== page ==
Being part of the marketing team for my student organization but not having access to our social media accounts myself, there’s one thing that always frustrates me: when our promotional images are uploaded from people’s phones.
Graphic designers spend precious time in frustrating programs and combing through stock image sites to make promotional material gorgeous. They always save them in high definition and send them through email… and then someone goes and uploads a grainy, iPhone-quality image and the beauty is tarnished.
We’re surrounded by digital images all day, every day. Knowing the difference between file types is key for bloggers, designers, and social media users—so if you’re having space issues on your hard drive or your server, or if you’re trying to figure out what to do about the quality of your logo on the page, this is a post for you.
Making you file type-savvy is what this handy infographic from WhoIsHostingThis.com aims to do:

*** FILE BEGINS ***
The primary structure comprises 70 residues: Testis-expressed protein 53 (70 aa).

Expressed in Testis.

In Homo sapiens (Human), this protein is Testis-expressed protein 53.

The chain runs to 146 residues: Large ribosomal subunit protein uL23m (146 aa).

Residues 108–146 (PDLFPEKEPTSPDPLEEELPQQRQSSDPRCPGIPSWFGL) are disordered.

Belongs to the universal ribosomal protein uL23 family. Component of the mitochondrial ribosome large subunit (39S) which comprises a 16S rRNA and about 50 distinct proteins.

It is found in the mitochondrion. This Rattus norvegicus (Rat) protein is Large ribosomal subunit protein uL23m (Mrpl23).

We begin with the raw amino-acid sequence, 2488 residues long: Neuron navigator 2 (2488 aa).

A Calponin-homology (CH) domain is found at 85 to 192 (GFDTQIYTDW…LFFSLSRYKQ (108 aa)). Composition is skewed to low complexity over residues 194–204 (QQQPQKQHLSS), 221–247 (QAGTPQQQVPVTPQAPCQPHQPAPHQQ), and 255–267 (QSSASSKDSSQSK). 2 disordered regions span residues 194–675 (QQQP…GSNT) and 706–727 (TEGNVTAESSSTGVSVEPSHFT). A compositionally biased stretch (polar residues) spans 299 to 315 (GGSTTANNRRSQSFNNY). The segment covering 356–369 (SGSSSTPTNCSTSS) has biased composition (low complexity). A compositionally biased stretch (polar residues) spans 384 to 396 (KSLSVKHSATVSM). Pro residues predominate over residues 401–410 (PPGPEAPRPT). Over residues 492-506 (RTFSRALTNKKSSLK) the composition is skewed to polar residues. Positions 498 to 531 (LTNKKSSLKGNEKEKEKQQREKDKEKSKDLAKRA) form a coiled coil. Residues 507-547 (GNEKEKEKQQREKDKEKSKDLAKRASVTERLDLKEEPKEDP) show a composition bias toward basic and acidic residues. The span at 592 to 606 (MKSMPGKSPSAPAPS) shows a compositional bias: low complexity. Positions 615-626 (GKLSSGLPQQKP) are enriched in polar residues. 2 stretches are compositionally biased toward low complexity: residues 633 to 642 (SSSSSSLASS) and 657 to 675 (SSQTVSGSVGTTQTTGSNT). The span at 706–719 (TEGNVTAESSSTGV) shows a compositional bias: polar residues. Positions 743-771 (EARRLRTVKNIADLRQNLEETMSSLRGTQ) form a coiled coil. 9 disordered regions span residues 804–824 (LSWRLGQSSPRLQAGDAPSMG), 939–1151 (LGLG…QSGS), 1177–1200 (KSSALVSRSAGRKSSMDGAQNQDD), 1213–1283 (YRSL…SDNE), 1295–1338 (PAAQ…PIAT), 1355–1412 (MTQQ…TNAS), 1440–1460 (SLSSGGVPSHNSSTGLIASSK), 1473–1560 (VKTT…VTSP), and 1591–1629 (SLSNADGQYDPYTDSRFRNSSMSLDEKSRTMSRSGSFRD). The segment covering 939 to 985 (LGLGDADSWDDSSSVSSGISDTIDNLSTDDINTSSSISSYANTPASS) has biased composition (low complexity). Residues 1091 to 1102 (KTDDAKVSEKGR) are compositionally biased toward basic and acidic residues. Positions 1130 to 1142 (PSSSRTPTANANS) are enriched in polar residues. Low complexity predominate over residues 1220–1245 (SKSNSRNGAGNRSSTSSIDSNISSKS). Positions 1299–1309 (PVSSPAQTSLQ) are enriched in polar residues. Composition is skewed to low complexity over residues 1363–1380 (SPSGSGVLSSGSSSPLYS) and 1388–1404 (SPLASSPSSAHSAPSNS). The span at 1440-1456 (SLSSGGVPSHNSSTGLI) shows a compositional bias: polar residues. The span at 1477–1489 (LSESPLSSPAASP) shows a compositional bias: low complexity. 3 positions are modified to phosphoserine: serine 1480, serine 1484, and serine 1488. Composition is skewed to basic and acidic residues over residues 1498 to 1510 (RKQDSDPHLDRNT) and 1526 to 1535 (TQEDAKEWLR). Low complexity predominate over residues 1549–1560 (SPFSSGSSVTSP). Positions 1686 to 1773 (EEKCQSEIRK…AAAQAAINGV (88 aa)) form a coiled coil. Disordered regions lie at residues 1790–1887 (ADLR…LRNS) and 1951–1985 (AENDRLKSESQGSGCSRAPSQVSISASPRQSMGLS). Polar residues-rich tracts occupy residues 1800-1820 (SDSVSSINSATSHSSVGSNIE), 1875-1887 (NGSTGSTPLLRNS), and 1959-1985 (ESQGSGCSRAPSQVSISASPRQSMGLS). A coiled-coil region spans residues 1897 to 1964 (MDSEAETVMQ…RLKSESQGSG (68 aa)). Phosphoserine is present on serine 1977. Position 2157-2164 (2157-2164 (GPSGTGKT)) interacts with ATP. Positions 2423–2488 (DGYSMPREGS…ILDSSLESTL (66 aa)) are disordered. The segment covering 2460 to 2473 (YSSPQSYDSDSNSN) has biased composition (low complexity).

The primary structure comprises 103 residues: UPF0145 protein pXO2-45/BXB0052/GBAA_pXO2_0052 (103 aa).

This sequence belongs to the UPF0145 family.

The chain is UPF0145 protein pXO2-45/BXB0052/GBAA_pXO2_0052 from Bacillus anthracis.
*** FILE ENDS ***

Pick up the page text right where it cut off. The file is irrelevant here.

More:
It can definitely get a bit complicated. WhoIsHostingThis breaks it down like this:
Use JPEGs (.jpg, .jpeg) for:
- still images
- graphics with a lot of color
- shading of light and dark
- when it’s okay to sacrifice quality to save space
Use GIFs for:
Use PNGs for:
- web images (PNG-8)
- logos which transparency and fading
- images in the editing process (PNG-24)
- complex images like photographs if file size is not an issue (PNG-24)
So there you have it. Now go forth and make your images perfect. Save space, better your site load times, or make a transparent, glossy logo—it’s in your hands now.
But with all this talk of file types, here’s what I wanna know: what’s your favorite .GIF? And how do you pronounce it? 😉 I’m on Team Jif, myself.